MINNEAPOLIS (Oct. 1, 2012) — Hmong community members have come together in an expression of opposition to the proposed voter ID amendment, citing its negative impact on democratic participation.
Several opponents to the amendment gathered at the Center for Hmong Arts and Talent in September to share their views for the camera. Organizing Apprenticeship Project, working with Line Break Media, produced the linked video at http://bit.ly/SgpXtF.
Hmong Americans interviewed for the video reflected on their experiences as participants in democracy, and how the struggle to participate fully has been one fought by elders and continues today.
“Being an American citizen to me means that it doesn’t matter if someone is richer or poorer, if someone speaks English better, if someone is more educated. In that one moment [of voting] we are all equal,” said Pakou Hang. “When I think about the struggles that people have gone through, not only to vote but to get the right to vote, I just think about our grandparents and how we are the hopes and dreams of everything they sacrificed.”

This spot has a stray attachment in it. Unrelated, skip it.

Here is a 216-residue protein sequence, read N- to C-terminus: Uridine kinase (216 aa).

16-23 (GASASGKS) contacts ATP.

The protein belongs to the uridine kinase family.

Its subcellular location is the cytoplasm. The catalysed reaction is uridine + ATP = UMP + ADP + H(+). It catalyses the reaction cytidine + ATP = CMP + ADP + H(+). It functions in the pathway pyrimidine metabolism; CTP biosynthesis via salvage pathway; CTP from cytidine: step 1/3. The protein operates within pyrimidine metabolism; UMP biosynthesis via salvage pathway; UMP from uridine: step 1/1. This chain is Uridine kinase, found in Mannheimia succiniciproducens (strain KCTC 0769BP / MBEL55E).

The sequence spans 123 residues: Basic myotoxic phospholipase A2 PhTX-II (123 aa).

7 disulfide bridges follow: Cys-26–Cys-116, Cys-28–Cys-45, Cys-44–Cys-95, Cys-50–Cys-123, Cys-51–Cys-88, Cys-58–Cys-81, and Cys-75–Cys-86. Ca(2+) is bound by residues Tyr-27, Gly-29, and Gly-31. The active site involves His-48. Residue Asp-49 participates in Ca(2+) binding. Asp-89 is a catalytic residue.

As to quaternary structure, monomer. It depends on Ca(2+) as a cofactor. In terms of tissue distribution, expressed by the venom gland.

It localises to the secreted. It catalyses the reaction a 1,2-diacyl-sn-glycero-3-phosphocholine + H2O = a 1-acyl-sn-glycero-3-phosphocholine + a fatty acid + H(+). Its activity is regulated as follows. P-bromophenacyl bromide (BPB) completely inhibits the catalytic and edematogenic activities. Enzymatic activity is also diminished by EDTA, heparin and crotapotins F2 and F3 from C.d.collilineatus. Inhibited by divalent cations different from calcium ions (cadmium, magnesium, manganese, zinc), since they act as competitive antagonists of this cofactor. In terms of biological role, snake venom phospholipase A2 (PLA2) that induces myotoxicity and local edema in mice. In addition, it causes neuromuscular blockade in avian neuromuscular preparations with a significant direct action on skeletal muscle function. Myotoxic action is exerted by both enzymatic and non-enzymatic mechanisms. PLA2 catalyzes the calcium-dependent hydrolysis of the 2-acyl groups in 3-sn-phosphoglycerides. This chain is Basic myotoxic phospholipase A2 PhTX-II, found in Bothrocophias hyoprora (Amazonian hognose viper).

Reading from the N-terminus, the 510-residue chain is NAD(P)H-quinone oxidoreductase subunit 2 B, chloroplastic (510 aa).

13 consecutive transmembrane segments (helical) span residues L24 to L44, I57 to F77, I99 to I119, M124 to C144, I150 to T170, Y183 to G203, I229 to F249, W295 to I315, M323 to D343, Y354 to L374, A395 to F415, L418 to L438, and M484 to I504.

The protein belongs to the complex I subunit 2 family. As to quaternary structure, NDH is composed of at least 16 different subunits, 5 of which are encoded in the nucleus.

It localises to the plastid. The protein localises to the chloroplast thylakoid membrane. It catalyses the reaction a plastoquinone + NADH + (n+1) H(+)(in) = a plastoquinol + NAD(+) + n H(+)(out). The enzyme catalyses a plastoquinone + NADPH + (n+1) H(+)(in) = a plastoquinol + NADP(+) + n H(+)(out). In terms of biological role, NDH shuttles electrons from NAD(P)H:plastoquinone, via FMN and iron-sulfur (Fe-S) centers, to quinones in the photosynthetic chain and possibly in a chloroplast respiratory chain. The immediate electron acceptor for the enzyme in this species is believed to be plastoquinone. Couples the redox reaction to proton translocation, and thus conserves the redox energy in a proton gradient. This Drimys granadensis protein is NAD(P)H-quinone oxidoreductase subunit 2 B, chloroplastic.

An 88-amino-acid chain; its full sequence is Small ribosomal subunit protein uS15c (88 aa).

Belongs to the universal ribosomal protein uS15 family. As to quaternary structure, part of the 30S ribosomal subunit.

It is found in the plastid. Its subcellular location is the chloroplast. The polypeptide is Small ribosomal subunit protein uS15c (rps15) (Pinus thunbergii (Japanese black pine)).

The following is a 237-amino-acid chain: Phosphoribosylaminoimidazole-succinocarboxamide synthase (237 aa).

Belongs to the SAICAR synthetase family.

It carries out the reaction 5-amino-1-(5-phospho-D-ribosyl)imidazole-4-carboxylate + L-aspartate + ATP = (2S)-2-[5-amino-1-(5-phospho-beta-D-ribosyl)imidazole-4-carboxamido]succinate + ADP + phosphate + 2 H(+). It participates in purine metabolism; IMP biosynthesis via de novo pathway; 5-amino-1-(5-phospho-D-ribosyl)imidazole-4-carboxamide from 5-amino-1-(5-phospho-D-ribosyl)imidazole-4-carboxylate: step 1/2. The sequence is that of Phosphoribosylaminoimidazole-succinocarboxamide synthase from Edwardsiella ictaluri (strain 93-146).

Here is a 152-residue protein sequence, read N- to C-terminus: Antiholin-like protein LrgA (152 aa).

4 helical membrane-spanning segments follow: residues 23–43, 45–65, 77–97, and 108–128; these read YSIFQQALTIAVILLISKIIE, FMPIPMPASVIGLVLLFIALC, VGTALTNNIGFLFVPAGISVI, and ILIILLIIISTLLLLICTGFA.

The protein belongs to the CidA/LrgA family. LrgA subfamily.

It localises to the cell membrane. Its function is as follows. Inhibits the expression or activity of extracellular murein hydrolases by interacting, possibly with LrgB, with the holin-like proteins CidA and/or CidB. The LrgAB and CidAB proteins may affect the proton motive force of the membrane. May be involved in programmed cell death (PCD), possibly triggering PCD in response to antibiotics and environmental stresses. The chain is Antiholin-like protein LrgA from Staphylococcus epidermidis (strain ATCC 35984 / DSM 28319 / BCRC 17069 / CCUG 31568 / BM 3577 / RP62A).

They also recognized the implications of the proposed voter ID amendment for their community. “A voter ID amendment would also drive the Hmong community toward political extinction. Not being able to vote is like not having your voice, like literally being silenced,” said Liz Xiong.
The video is the third in a series that will tell the stories of multiple communities in Minnesota and their relationship to voting rights and democratic participation.
“We believe it is important to make these stories come to life and hold up the historical struggles and victories that different communities have faced in attaining access to democratic and political power,” said Vina Kay, Director of Research and Policy at OAP.
The Latino and Somali community videos were released last week. The remaining videos will be released in the next week as part of the larger Voices for Voting Rights project. This initiative of multiracial, multicultural organizations is focused on building community power, voice, and access at the polling booth and beyond.
All of the videos – from the African American, American Indian, Hmong, Latino, and Somali communities – will be screened at a community celebration on October 11 at the Parkway Theater.
For more information: visit www.oaproject.org and www.voicesforvotingrights.org.